Figure 5
figure 5

An example of the parse tree building. The parse tree is constructed from the normalized regular expression, STAR nodes converting, and ALL nodes merging.

In the third step, we build an execution plan using the parse tree constructed in the second step. In this step, we first convert the AND and OR nodes into IDXAND and IDXOR operators respectively, and leaf nodes are converted into IDXSCAN operators. An IDXSCAN operator for the gram g returns all IDs of the triples which contain g. An IDXAND or an IDXOR are logical AND or OR operators between the two sets of the triple IDs that come from its child operators. For example, Figure 6(a) represents the converted parse tree in Figure 5. The AND and OR nodes are converted into the IDXSCAN and IDXOR operators, and each leaf node g is converted into the IDXSCAN(g) operator.

Figure 6
figure 6

An example of the regular expression sub-plan building. An execution plan is built from the parse tree, and then modified according to the indexed grams.

Because all grams in the parse tree are not indexed, there may be no results for the IDXSCAN operators. Therefore, we need further modifications in the execution plan. For the gram g, there would be three cases: 1) g is indexed, 2) g is not indexed, but some substrings of g are indexed, and 3) g is not indexed, and its substrings are not indexed either. For the first case, we do nothing. In the second case, we replace the IDXSCAN(g) operators with the IDXAND operators of the IDXSCAN operators of g’s indexed substrings. In the third case, we replace the IDXSCAN node with the ALL node and apply the merging technique in the parse tree building step. For example, In Figure 6(b), because the gram “MOUSE” is not index, and its substrings “MOU” and “USE” are indexed, IDXSCAN(“MOUSE”) in Figure 6(a) is converted into the IDXAND between IDXSCAN(“MOU”) and IDXSCAN(“USE”).

Cost model

In this section, we explain the cost model of the query processing. Our cost model is based on the cost of I/Os to access the index pages. The CPU cost for the verification of the candidate triples can also affect the execution time. However, we do not consider the CPU cost because it is negligible compared with the I/O cost. The cost for REGSCAN operator, Cost, is defined as follows:

Cost = OnePageAccessCost × (|G| × Height(I) + gG NumPages(g)),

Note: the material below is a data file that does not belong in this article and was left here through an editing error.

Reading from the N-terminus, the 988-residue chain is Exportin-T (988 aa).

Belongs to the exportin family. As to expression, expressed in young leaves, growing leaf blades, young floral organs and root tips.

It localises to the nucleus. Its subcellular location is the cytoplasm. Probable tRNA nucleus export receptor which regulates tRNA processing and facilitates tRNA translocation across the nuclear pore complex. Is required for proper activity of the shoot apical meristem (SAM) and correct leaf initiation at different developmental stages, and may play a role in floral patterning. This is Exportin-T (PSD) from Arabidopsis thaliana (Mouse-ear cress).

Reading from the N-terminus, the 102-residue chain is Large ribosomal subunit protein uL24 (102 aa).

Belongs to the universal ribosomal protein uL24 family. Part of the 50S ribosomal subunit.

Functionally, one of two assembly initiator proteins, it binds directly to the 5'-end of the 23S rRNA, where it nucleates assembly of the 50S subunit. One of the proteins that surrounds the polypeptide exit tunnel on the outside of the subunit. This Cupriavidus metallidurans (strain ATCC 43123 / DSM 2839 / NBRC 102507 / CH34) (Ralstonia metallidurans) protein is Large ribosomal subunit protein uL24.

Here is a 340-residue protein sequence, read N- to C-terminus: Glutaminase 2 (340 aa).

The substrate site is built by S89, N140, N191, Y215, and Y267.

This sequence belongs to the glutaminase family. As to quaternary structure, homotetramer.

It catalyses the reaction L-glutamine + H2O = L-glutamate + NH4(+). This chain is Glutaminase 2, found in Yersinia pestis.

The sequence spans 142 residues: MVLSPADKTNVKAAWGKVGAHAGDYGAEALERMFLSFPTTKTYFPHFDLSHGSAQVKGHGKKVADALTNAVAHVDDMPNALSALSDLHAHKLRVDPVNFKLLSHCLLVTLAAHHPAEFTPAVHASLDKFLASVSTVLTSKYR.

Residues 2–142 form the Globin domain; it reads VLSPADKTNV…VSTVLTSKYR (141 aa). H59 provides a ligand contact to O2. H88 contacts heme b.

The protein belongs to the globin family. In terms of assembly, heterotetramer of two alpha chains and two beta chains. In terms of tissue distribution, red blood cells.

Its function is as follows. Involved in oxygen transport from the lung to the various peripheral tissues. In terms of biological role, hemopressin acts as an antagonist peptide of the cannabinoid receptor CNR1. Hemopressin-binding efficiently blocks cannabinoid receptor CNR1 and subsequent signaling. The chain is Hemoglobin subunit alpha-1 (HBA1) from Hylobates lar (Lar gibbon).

where OnePageAccessCost is a unit cost for accessing a page, G is a set of all grams in the execution plan, and NumPages(g) is the number of pages of the posting list for the gram g. To evaluate the execution plan, we have to access all posting lists and pages in the B+-tree.

This cost model can be used in the cost-based query optimizers of the RDF database. We exploit a cost-based bottom-up query optimizer to find the optimal query execution plan for the given SPARQL. Using the cost model, our algorithm can be adapted seamlessly.

Results and discussion


We implemented our framework using C++. The codes were compiled using the GNU gcc 4.3 compiler. All the experiments were conducted on a PC with an Intel Xeon Quad Core CPU and 8GB RAM running 64-bits Linux. We compared the performance of our algorithm with Sesame [22]. Our framework is denoted as RegScan. In our experiments, in order to avoid the problem of large database size as well as long index building time, we empirically select the values 2 and 4 for the parameters α and β, respectively. We use the threshold value 0.1, which is commonly used for finding infrequent grams for the parameter c. We used GeneOntolgy RDF dataset [17], a common real dataset which contains 869,770 triples for the experiments. For query processing, we used 8 queries which are presented in Appendix A. Before execution of each query, we flushed the OS caches using the /proc/sys/vm/drop_caches interface to minimize the caching effect.

Results for the database building

Table 1 shows the database building time and the database size. In terms of the database building time, RegScan takes 4.57 times more time compared with Sesame, because RegScan has additional steps for the selective gram extraction. RegScan also needs 5.70 times more disk space compared with Sesame. This is because RegScan has to store additional indexes for scalable regular expression processing.

Table 1 Database building time and database size This table shows the database building time and the database size for RegScan and Seasame

Results for the query processing